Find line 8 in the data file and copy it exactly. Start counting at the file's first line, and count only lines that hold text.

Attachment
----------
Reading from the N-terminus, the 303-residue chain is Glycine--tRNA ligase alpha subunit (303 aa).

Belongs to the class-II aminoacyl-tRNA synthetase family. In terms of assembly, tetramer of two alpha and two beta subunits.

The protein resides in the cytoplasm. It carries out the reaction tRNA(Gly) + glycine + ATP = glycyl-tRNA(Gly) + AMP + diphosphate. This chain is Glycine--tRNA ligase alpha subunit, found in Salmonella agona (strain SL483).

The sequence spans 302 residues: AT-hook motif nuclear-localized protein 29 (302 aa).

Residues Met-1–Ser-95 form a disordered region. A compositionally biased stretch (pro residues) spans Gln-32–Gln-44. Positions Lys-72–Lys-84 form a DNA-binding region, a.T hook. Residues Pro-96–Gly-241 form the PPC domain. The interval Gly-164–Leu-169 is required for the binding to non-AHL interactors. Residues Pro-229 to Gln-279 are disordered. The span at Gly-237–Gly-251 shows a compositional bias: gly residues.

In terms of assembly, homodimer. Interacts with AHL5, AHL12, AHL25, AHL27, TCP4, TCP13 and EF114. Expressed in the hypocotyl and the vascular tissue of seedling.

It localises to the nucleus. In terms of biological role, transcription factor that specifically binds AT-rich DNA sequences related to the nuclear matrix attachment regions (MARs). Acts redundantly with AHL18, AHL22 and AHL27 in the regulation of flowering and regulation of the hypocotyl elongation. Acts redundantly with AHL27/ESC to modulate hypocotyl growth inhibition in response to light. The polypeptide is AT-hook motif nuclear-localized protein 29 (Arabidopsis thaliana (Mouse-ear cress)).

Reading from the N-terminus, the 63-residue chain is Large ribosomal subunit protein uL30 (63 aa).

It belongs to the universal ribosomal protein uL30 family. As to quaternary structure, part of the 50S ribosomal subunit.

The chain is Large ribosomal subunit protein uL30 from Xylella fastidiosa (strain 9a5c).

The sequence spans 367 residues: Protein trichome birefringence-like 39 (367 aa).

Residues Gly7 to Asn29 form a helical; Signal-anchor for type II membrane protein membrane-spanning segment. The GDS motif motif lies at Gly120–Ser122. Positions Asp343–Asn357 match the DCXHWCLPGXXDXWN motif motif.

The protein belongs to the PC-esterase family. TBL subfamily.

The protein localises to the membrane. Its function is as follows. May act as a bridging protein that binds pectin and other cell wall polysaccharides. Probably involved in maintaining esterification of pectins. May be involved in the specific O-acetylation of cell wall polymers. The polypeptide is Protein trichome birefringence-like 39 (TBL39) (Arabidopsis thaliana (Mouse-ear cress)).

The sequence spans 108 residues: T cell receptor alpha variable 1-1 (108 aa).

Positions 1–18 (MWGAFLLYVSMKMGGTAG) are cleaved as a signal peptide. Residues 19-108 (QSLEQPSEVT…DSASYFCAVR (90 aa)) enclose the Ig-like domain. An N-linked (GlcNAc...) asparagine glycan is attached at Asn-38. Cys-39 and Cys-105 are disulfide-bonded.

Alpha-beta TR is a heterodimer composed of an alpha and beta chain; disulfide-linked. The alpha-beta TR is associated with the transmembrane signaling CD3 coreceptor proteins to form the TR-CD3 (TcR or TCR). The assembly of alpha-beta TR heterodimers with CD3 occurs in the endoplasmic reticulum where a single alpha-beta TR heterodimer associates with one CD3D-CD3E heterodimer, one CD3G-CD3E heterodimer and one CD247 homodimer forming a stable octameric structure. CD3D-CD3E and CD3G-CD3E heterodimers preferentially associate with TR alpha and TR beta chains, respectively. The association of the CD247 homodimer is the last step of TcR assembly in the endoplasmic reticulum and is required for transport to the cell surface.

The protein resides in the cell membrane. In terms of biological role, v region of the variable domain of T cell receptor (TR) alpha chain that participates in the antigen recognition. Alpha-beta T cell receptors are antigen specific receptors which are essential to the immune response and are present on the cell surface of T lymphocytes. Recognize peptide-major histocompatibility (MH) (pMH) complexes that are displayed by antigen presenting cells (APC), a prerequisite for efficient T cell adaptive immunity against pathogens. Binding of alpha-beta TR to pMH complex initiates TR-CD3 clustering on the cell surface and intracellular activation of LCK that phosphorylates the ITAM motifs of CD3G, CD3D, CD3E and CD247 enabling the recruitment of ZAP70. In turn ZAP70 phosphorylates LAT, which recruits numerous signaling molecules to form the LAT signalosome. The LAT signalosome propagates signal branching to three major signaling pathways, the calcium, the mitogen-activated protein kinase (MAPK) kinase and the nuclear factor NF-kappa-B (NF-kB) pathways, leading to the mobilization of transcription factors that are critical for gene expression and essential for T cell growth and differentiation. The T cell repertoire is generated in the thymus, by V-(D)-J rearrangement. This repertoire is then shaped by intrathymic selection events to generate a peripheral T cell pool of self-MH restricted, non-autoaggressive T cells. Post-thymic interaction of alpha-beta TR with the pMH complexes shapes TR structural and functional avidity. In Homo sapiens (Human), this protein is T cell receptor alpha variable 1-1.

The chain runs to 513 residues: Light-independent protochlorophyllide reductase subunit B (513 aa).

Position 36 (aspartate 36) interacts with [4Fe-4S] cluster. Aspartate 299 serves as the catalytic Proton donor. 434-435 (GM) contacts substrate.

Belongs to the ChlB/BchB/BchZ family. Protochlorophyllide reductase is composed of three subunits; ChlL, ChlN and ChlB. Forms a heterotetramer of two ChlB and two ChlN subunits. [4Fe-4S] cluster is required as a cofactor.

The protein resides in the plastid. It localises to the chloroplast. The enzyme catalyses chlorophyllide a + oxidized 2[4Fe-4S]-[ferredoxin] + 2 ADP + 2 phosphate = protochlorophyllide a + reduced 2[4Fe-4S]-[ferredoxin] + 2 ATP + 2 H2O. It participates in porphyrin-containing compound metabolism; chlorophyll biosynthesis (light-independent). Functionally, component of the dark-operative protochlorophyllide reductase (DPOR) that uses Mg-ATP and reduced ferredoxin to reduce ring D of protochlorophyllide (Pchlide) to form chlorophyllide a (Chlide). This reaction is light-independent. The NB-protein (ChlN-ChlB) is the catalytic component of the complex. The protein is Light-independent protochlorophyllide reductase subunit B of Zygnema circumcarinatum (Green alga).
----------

Reading from the N-terminus, the 63-residue chain is Large ribosomal subunit protein uL30 (63 aa).